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Licensing construction workforce Indonesia's effort on improving the quality of national construction industry

Licensing construction workforce Indonesia's effort on improving the quality of national... Purpose – The paper aims to describe the challenges faced by a developing country (case of Indonesia) in the effort to improve the quality of national construction industry through “certification” requirement for professionals and skilled labors. It also aims to identify root problems and propose a recommendation for rethinking the “certification” systems. Indonesia's experiences can be regarded as lessons learned by other developing countries struggling to strengthen their construction industries. Design/methodology/approach – The study is based on an exploratory study including a focus group discussion with stakeholders representing the various professional associations, construction company associations (contractors and consultants), the Ministry of Manpower, and the Ministry of Public Works. An analysis based on the findings about implementation issues of “certification” requirement resulted in the identification of the root problems and the recommendation for restructuring the system. Findings – The paper provides empirical insights about how “certification” requirement for all professionals and skilled labors have been implemented in a developing country. Although the requirement seemed to be tactical, it resulted in a circumstance in which there are numerous types of highly specialized certificates/licenses. The mechanism in the administration of these licenses has been problematic because of institutional issues, i.e. the extensive authority of the Construction Services Development Board and the inadequate controls from the government. Research limitations/implications – The recommendations may lack details and practicality, while the recommendation for rethinking and restructuring requires changes of fundamental conceptions in all stakeholders. Practical implications – The paper includes recommendations for the development of Indonesia's construction industry. The recommendations include the distinction between voluntary and mandatory certificates, putting more authority back to the government in the administration of the mandatory certificates/licenses, and the establishment of an independent licensing board. Other developing countries can learn from Indonesia's experience. Originality/value – This paper fulfils an identified need to rethink the certification/licensing system. http://www.deepdyve.com/assets/images/DeepDyve-Logo-lg.png Engineering, Construction and Architectural Management Emerald Publishing

Licensing construction workforce Indonesia's effort on improving the quality of national construction industry

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Publisher
Emerald Publishing
Copyright
Copyright © 2011 Emerald Group Publishing Limited. All rights reserved.
ISSN
0969-9988
DOI
10.1108/09699981111165158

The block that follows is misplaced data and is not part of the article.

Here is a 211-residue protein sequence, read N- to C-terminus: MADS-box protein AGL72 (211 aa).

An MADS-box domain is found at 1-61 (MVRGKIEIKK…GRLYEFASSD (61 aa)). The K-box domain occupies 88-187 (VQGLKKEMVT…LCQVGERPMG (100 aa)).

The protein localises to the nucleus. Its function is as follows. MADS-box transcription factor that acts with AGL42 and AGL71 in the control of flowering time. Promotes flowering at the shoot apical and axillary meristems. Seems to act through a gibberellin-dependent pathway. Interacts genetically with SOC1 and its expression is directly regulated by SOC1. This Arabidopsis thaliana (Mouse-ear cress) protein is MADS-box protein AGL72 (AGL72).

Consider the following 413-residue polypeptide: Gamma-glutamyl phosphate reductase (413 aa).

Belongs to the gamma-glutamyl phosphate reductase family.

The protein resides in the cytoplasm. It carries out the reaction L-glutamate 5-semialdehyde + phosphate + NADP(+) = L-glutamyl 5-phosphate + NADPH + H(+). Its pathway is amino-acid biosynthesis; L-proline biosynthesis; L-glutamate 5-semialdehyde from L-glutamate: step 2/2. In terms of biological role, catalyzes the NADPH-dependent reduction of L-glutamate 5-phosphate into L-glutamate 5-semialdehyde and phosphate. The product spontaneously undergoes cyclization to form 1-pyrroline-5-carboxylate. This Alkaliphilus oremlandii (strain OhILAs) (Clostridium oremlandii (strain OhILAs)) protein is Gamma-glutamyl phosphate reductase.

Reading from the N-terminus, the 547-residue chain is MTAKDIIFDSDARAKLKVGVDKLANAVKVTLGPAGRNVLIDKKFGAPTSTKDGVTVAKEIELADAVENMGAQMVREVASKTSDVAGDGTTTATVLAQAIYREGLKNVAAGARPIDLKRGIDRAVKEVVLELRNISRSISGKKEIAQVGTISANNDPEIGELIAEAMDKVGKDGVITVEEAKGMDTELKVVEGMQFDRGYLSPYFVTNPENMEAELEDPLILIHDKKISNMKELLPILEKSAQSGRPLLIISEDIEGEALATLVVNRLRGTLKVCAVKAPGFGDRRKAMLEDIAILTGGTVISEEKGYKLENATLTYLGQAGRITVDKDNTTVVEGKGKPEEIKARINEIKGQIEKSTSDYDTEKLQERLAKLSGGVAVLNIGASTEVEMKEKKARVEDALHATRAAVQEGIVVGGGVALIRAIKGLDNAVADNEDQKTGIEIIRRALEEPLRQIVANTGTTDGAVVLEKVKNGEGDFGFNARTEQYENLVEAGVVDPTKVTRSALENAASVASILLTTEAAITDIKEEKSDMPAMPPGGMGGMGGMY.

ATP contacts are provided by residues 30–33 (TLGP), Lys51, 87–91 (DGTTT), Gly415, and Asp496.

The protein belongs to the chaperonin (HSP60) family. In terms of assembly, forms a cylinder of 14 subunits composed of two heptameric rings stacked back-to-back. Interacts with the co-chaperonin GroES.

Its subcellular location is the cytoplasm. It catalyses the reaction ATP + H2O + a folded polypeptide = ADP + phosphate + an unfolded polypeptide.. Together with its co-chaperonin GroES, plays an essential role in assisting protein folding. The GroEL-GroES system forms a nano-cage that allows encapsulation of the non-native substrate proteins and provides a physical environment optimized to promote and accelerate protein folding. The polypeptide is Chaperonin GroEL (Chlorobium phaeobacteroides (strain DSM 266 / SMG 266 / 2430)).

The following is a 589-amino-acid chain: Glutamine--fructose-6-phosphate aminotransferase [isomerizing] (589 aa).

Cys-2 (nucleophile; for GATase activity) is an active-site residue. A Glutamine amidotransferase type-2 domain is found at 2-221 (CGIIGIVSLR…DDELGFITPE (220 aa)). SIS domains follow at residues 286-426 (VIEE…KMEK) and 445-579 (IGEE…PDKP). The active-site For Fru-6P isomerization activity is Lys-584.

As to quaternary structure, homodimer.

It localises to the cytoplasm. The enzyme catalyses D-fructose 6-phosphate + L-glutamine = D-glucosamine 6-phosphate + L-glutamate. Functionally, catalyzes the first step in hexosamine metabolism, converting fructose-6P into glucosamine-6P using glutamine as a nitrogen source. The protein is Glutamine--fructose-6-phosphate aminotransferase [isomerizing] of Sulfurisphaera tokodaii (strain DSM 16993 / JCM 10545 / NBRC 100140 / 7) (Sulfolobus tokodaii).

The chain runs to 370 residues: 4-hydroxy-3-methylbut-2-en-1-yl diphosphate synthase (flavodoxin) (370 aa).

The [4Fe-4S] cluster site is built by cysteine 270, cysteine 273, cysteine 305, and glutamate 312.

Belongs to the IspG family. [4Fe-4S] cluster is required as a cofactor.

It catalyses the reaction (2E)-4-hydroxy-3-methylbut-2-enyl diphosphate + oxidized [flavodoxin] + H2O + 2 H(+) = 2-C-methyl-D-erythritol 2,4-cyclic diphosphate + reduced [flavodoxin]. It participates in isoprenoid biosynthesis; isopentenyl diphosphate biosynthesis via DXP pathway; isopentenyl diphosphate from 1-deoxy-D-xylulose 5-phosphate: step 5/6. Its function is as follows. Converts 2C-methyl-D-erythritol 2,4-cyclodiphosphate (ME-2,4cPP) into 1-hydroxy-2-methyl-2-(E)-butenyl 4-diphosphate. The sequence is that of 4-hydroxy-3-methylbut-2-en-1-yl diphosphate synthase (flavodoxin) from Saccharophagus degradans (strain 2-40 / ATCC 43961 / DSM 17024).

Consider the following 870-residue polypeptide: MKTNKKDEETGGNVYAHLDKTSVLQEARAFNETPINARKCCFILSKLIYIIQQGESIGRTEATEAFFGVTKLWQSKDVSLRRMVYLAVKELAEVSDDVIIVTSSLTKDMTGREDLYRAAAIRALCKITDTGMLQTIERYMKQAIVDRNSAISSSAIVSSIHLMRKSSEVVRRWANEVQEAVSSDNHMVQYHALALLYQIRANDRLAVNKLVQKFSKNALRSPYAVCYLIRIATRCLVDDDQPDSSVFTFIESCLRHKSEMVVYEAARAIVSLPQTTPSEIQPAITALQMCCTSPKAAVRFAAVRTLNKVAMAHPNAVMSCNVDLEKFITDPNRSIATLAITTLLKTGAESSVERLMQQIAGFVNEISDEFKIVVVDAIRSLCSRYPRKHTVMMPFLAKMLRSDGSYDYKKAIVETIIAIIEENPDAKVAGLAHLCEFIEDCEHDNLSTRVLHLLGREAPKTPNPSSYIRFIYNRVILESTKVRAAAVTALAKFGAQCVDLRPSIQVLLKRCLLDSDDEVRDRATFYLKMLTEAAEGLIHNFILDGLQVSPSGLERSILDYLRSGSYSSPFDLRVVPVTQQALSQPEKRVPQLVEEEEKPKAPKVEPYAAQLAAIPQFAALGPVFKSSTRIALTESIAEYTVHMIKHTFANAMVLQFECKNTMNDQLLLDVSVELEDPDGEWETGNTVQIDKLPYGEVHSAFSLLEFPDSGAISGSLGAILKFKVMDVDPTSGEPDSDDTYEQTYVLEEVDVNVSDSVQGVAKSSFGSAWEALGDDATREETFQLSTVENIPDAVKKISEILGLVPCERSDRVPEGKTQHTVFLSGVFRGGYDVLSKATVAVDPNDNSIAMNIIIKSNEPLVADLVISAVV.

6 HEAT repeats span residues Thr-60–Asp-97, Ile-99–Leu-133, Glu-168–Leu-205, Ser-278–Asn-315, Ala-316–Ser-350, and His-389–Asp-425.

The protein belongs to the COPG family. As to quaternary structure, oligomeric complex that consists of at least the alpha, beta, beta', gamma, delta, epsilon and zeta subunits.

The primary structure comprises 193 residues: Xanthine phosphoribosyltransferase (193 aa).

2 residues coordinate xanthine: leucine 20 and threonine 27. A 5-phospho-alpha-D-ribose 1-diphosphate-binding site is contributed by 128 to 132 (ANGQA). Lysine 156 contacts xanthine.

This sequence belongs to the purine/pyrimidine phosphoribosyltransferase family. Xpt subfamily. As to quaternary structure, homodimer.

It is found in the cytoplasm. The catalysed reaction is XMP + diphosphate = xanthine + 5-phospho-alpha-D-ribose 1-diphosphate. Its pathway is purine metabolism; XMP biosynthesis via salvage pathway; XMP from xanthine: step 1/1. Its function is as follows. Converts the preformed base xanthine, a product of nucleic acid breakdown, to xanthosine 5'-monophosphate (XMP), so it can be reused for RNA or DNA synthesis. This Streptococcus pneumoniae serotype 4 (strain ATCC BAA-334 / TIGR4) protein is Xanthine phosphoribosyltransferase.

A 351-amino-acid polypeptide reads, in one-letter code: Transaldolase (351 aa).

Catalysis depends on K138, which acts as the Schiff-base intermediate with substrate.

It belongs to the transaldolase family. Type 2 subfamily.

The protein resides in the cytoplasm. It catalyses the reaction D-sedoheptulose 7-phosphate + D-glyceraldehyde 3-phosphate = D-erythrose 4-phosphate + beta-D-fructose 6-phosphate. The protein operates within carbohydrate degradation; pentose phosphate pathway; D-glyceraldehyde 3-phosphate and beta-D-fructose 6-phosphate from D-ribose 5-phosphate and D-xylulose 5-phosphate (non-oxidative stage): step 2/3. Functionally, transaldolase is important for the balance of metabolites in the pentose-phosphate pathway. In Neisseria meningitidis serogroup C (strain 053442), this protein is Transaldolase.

Publisher site
See Article on Publisher Site

Abstract

Purpose – The paper aims to describe the challenges faced by a developing country (case of Indonesia) in the effort to improve the quality of national construction industry through “certification” requirement for professionals and skilled labors. It also aims to identify root problems and propose a recommendation for rethinking the “certification” systems. Indonesia's experiences can be regarded as lessons learned by other developing countries struggling to strengthen their construction industries. Design/methodology/approach – The study is based on an exploratory study including a focus group discussion with stakeholders representing the various professional associations, construction company associations (contractors and consultants), the Ministry of Manpower, and the Ministry of Public Works. An analysis based on the findings about implementation issues of “certification” requirement resulted in the identification of the root problems and the recommendation for restructuring the system. Findings – The paper provides empirical insights about how “certification” requirement for all professionals and skilled labors have been implemented in a developing country. Although the requirement seemed to be tactical, it resulted in a circumstance in which there are numerous types of highly specialized certificates/licenses. The mechanism in the administration of these licenses has been problematic because of institutional issues, i.e. the extensive authority of the Construction Services Development Board and the inadequate controls from the government. Research limitations/implications – The recommendations may lack details and practicality, while the recommendation for rethinking and restructuring requires changes of fundamental conceptions in all stakeholders. Practical implications – The paper includes recommendations for the development of Indonesia's construction industry. The recommendations include the distinction between voluntary and mandatory certificates, putting more authority back to the government in the administration of the mandatory certificates/licenses, and the establishment of an independent licensing board. Other developing countries can learn from Indonesia's experience. Originality/value – This paper fulfils an identified need to rethink the certification/licensing system.

Journal

Engineering, Construction and Architectural ManagementEmerald Publishing

Published: Sep 6, 2011

Keywords: Construction industry; Standard competency; Licensing; Certification; Professional engineers; Skilled workers; Qualifications; Indonesia

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